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Thread: Amplification

  1. #1
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    Default Amplification

    Playing in a combo with drums and electric guitar, I've battled for years with my mando sound to the point that I enjoy playing it less now. I tried a solid body Eastman, but it sounded more like an electric guitar. I'm currently playing an Epiphone MM-50E, but there's so much lost between the instrument and the amplifier (not to mention that it's not a great acoustic tone to start) - doesn't give the mando sound I want.

    I've had a 1922 Gibson A4 for years that I absolutely love - loud, warm, beautiful. I had a Fishman bridge pickup in it years ago, but again felt like the output wasn't adequately reproducing the warmth I wanted.

    The stick-ons I've tried give a lot of instrument knocking and scratching, but I've only used inexpensive ones - likely too inexpensive.

    Because the Gibson really does have the acoustic tone I wqnt, I'd love to hear recommendations on how to reproduce it on stage with a loud band. I do have a LR Baggs Venue DI as a pre-amp. I see K&K, AKG, LR Baggs, and other reviews here. Is there a clip-on mic that won't feed back? A bridge PU that captures the acoustic? Or top stick-on that not super-sensitive to taps and touches? What setup is working for you?
    Jeff Shu
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  2. #2

    Default Re: Amplification

    Sounds like a good application for a ToneDexter with the pickup of your choice. There are several folks on here that swear by the ToneDexter. (I haven’t tried one myself but am intrigued).

  3. #3
    Registered User Tom Wright's Avatar
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    Default Re: Amplification

    Quote Originally Posted by jeffreypshu View Post
    . I had a Fishman bridge pickup in it years ago, but again felt like the output wasn't adequately reproducing the warmth I wanted.
    Undersaddle is the way to go in a loud band, but no pickup is like a microphone, that is, a good representation of the acoustic tone. So you need capable multi-band EQ. I recommend the Boss GE-7. For a bridge pickup that has no electronics of its own, just the piezo, you need a large cut between 800Hz and 1200Hz (Boss pedal has 800 and 1600 bands). A general roll off of the highs is also needed.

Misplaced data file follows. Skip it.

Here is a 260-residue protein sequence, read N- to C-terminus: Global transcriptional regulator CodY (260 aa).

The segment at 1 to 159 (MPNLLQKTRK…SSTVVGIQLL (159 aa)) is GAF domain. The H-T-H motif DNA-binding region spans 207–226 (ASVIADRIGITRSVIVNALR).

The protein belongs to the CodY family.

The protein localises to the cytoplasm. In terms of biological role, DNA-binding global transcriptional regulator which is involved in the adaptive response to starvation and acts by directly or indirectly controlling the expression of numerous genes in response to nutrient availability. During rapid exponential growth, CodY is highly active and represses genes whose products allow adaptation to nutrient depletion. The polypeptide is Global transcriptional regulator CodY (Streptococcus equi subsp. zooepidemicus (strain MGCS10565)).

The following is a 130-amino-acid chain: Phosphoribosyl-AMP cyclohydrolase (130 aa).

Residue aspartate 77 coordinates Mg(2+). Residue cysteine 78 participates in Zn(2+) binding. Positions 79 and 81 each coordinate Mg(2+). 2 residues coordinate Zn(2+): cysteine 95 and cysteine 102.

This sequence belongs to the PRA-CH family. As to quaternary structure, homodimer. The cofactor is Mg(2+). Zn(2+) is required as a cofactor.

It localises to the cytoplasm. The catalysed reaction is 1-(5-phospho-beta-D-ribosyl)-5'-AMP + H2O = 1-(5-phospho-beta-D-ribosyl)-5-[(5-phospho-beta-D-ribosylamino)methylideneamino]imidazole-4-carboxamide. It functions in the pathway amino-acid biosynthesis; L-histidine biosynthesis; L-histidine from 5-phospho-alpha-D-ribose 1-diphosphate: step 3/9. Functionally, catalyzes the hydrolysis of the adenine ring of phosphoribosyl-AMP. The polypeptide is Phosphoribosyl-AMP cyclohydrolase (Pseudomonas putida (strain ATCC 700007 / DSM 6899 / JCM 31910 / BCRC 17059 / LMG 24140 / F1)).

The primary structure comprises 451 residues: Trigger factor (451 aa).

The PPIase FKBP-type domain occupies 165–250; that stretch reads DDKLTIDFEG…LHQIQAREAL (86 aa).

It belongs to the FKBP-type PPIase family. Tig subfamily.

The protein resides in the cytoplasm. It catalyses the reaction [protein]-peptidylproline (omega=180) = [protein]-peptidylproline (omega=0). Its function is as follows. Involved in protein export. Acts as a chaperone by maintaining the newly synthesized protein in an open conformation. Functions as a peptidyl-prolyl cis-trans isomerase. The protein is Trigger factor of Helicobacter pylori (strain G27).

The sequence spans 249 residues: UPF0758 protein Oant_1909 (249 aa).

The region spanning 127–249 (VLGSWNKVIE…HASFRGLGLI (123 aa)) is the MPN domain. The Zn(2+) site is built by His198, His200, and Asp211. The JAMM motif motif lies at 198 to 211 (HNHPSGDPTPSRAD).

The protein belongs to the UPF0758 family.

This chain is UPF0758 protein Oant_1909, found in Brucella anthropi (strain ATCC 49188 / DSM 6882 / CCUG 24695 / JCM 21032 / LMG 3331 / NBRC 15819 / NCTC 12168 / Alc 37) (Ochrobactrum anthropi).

The acoustic body runs out of steam after 700 Hz or so, so the honking midrange of a pickup is unnatural-sounding. Also, the highs are pretty much only radiated by the strings themselves, almost none of that makes it through the bridge and from the top. So the bright, tinny pickup tone is also unnatural.

    The preamps with parametric EQ are fine, but I find the graphic EQ easier to use, and understand.

    The best pickup sounds I've heard from archtops were Drew Emmitt's Nugget with a Baggs undersaddle pickup, and Don Stiernerg's also with undersaddle. Both could have been improved with more detailed EQ but darn good straight into amp or P.A.

    Headway, from the U.K., makes undersaddle styles, with or without built-in preamp. I like mine, and met some English players that were very happy with theirs, on bouzoukis and citterns.

    Any undersaddle needs a very exactly flat channel under the saddle, and minor tinkering afterward to balance string response. Then you're set, and can be as loud as needed.
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    Default Re: Amplification

    I just play to my vocal mic.

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    Default Re: Amplification

    In an electric setting I plug my Eastman MD604 (oval hole with K&K pickup installed) into a Fishman PRO EQ and go from there directly into the PA. This works well but you need a good monitoring system.
    In a half acoustic/electric setting I use a Fishman Loudbox Artist but always connect that to the PA as well so that I can set the amp at a moderate level.

  7. #6
    Registered User John Bertotti's Avatar
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    Default Re: Amplification

    I have considered putting the K&K into my mandolin. I have them in my 000-18GE. I have run it directly to the QSCK10 to great effect, it sounded very representative of my guitar. I also noticed with some of the stick-in ones they pick up everything! I find it has made me focus on my technique. Also, I didn't use double-sided tape to install them. I used super glue. I think it's worth possibly losing the pickups for the better tone it gives. I did not have any luck using them with Fishman amps it seemed to me they did not play together as well as I thought they would. I believe there was an impedance mismatch between the two. K&K pure mini is a hot pup. I want to try them in my mandolin but just don't need to.
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  9. #7
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    Default Re: Amplification

    Quote Originally Posted by Tom Wright View Post
    Undersaddle is the way to go in a loud band, but no pickup is like a microphone, that is, a good representation of the acoustic tone. So you need capable multi-band EQ. I recommend the Boss GE-7. .
    I use a GE-7 with most of the highs and lows knocked off. Kind of inverted smile on the sliders.


    It gives a reasonable facsimile of the instrument's acoustic tone, as much as you can discern it in a loud band.